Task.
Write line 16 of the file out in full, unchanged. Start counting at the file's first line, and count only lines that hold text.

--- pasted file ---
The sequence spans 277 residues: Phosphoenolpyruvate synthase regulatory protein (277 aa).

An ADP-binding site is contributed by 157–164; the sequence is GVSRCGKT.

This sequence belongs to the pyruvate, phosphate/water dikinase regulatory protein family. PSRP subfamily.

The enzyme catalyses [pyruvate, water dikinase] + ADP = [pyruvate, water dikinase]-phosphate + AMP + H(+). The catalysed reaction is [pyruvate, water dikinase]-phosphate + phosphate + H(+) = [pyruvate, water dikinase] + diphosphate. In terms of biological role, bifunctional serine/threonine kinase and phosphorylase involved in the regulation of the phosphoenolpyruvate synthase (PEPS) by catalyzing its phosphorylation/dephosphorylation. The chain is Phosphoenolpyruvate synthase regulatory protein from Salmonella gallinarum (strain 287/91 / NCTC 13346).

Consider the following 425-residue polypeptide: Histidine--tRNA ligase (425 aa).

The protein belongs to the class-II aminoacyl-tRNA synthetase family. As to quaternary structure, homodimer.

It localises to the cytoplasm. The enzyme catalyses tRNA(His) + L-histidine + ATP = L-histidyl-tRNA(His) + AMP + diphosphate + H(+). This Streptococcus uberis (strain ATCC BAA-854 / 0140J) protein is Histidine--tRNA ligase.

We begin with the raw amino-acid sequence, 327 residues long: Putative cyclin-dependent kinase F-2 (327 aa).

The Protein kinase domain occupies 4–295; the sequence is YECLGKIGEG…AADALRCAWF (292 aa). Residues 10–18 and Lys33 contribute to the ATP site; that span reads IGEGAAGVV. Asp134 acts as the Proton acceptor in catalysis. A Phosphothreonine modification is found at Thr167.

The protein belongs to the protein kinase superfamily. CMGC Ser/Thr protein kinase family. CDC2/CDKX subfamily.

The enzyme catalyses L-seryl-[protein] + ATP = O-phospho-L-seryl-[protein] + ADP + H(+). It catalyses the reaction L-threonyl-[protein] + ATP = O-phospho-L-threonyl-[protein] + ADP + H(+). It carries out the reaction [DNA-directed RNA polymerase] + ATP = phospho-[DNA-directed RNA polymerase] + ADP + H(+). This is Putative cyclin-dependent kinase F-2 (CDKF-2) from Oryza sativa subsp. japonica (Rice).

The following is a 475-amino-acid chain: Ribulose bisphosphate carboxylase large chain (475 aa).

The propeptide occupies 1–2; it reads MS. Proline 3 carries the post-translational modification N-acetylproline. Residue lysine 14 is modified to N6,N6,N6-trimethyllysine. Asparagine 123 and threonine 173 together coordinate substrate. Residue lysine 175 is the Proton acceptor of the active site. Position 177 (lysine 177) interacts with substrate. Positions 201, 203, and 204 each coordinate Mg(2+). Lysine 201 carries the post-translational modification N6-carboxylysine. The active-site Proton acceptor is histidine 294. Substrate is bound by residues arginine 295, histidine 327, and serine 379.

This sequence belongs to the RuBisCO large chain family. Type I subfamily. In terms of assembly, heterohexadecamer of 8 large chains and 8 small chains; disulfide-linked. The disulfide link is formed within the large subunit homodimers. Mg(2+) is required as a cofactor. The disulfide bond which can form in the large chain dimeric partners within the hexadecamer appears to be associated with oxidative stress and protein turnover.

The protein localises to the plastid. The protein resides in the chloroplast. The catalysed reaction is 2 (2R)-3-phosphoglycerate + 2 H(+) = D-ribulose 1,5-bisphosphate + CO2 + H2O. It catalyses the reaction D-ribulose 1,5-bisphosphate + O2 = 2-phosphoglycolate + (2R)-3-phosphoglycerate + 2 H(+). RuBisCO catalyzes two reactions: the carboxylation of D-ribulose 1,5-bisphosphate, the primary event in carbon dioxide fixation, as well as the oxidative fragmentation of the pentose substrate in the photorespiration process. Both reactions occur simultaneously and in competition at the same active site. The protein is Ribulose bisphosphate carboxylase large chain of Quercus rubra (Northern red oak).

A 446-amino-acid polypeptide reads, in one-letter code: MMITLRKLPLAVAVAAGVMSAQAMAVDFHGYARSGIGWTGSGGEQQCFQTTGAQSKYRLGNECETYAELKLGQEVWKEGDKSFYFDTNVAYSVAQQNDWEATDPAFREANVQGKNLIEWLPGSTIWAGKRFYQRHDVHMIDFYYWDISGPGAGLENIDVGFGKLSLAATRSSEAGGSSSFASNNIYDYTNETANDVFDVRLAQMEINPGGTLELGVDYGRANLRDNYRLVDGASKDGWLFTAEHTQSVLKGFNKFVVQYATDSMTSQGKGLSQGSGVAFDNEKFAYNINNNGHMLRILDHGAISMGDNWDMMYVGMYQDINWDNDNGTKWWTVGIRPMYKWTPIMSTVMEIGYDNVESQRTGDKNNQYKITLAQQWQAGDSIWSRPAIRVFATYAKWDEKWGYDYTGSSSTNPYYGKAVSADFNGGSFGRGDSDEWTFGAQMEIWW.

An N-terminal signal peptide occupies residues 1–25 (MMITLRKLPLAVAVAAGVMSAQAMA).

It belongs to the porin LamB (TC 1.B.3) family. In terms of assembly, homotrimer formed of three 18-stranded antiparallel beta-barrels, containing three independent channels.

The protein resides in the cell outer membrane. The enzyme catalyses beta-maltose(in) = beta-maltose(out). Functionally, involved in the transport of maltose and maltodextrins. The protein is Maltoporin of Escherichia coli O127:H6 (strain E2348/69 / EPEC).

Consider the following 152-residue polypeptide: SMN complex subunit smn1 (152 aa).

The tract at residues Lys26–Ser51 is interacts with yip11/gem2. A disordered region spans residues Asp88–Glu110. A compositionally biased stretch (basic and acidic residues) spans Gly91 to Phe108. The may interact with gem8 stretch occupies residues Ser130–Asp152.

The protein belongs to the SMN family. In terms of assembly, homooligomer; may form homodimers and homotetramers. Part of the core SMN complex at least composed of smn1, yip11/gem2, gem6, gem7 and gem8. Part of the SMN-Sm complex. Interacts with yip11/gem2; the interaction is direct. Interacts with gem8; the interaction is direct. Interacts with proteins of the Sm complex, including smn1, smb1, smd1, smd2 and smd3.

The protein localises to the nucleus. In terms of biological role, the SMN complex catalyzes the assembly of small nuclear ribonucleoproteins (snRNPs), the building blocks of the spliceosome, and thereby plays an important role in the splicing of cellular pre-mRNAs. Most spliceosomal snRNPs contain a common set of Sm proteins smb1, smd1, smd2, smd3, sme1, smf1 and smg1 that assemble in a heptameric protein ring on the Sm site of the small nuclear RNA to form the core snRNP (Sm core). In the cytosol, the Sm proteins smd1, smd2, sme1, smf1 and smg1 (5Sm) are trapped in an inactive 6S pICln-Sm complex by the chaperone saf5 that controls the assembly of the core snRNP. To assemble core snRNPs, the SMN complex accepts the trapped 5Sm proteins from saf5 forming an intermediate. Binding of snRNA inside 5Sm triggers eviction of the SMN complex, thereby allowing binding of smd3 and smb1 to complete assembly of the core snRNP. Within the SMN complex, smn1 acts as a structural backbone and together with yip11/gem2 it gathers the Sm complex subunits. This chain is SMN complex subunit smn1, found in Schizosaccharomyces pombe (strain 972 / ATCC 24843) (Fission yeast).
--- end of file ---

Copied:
A 446-amino-acid polypeptide reads, in one-letter code: MMITLRKLPLAVAVAAGVMSAQAMAVDFHGYARSGIGWTGSGGEQQCFQTTGAQSKYRLGNECETYAELKLGQEVWKEGDKSFYFDTNVAYSVAQQNDWEATDPAFREANVQGKNLIEWLPGSTIWAGKRFYQRHDVHMIDFYYWDISGPGAGLENIDVGFGKLSLAATRSSEAGGSSSFASNNIYDYTNETANDVFDVRLAQMEINPGGTLELGVDYGRANLRDNYRLVDGASKDGWLFTAEHTQSVLKGFNKFVVQYATDSMTSQGKGLSQGSGVAFDNEKFAYNINNNGHMLRILDHGAISMGDNWDMMYVGMYQDINWDNDNGTKWWTVGIRPMYKWTPIMSTVMEIGYDNVESQRTGDKNNQYKITLAQQWQAGDSIWSRPAIRVFATYAKWDEKWGYDYTGSSSTNPYYGKAVSADFNGGSFGRGDSDEWTFGAQMEIWW.